Bicyclist protests net neutrality by slowing traffic outside the FCC building
A protester opposed to the Federal Communication Commission’s (FCC) net neutrality repeal slowed traffic to a crawl outside the FCC Monday as a demonstration against the repeal.
A video released Monday shows Rob Bliss, video director for the website Seriously.TV, setting up traffic cones to block all but one lane for cars, then riding a bike slowly in the lane.
Bliss wore a sign encouraging drivers to upgrade to “priority access membership” for $5 a month, which would allow them to drive at normal speeds.
The protest was meant to mimic what critics say will be the effect of the net neutrality repeal, which will allow internet service providers to favor certain content or require content providers to pay for faster speeds.
Bliss’s experiment includes scuffles with police officers, who threw away his traffic cones and threatened to “lock [his] ass up.”
“I’m trying to restore automotive freedom,” Bliss told officers in the video.
The symbolic protest outside the FCC was a way of helping viewers understand how important net neutrality is, Bliss said.
“If we won’t allow it with our automotive traffic, then we shouldn’t allow it with our internet traffic,” the video states.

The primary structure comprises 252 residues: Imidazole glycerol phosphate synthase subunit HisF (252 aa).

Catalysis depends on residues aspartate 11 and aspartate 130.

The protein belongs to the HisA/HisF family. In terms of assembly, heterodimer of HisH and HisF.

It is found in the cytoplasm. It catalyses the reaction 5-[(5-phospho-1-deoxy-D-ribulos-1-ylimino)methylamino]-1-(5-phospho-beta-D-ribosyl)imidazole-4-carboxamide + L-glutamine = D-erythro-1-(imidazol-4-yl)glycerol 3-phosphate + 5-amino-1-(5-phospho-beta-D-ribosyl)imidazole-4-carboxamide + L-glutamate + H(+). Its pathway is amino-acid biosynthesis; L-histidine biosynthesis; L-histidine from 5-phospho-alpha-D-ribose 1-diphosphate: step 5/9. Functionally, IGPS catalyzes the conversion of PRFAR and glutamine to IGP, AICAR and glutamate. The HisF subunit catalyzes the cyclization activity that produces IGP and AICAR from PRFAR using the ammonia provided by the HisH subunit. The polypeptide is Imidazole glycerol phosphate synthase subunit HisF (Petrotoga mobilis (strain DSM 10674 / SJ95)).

Bliss said the idea came to him after he was disappointed that the FCC rolled back net neutrality rules in December.
He quoted a Wall Street Journal article in which FCC Chairman Ajit Pai said innovators “transformed how billions of people live and work without asking anyone’s permission.”
“And so, with their resounding encouragement, this innovator will be restoring automotive freedom at the FCC,” Bliss said.
Net neutrality protections prevented companies from charging consumers more for access to faster internet speeds. Pai has argued that the FCC overstepped its boundaries when it imposed the Obama-era restrictions.
A Senate bill to reverse the repeal gained its 30th co-sponsor in January, and Democrats are certain they will receive enough votes to overrule the FCC.
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